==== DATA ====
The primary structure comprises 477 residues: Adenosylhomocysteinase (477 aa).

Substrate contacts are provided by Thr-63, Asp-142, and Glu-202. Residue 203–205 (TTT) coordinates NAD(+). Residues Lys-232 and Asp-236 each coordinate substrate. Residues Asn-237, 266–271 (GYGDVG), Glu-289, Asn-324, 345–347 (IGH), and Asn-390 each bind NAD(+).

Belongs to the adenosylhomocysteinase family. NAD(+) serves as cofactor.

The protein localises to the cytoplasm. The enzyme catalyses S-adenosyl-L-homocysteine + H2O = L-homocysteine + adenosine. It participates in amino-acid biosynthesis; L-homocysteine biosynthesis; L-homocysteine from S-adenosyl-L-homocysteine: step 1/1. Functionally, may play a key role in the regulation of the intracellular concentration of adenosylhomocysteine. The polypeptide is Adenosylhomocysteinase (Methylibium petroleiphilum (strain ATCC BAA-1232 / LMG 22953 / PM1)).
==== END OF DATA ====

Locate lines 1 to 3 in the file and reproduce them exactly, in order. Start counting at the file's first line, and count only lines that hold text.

The primary structure comprises 477 residues: Adenosylhomocysteinase (477 aa).

Substrate contacts are provided by Thr-63, Asp-142, and Glu-202. Residue 203–205 (TTT) coordinates NAD(+). Residues Lys-232 and Asp-236 each coordinate substrate. Residues Asn-237, 266–271 (GYGDVG), Glu-289, Asn-324, 345–347 (IGH), and Asn-390 each bind NAD(+).

Belongs to the adenosylhomocysteinase family. NAD(+) serves as cofactor.